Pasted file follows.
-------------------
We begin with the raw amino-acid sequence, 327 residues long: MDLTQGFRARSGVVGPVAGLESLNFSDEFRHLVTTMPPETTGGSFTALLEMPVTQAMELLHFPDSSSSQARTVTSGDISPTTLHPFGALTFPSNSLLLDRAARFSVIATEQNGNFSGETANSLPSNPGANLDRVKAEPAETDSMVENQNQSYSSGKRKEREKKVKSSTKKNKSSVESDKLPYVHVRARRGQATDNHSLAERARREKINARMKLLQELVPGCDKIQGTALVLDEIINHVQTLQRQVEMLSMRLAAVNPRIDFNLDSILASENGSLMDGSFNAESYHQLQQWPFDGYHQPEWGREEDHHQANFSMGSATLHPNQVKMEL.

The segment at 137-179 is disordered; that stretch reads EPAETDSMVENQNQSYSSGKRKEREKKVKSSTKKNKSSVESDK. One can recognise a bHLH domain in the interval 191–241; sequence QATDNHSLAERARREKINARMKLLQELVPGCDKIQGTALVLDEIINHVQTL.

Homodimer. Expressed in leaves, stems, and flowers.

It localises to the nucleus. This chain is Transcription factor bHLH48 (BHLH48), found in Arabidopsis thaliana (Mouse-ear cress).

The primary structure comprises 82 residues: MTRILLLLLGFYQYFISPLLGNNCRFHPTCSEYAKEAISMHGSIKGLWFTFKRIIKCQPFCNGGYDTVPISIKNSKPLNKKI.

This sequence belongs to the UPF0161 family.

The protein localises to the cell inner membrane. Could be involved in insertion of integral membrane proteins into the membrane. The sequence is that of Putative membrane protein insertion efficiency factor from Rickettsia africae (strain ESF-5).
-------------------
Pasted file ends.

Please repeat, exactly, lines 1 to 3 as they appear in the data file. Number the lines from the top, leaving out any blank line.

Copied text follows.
We begin with the raw amino-acid sequence, 327 residues long: MDLTQGFRARSGVVGPVAGLESLNFSDEFRHLVTTMPPETTGGSFTALLEMPVTQAMELLHFPDSSSSQARTVTSGDISPTTLHPFGALTFPSNSLLLDRAARFSVIATEQNGNFSGETANSLPSNPGANLDRVKAEPAETDSMVENQNQSYSSGKRKEREKKVKSSTKKNKSSVESDKLPYVHVRARRGQATDNHSLAERARREKINARMKLLQELVPGCDKIQGTALVLDEIINHVQTLQRQVEMLSMRLAAVNPRIDFNLDSILASENGSLMDGSFNAESYHQLQQWPFDGYHQPEWGREEDHHQANFSMGSATLHPNQVKMEL.

The segment at 137-179 is disordered; that stretch reads EPAETDSMVENQNQSYSSGKRKEREKKVKSSTKKNKSSVESDK. One can recognise a bHLH domain in the interval 191–241; sequence QATDNHSLAERARREKINARMKLLQELVPGCDKIQGTALVLDEIINHVQTL.

Homodimer. Expressed in leaves, stems, and flowers.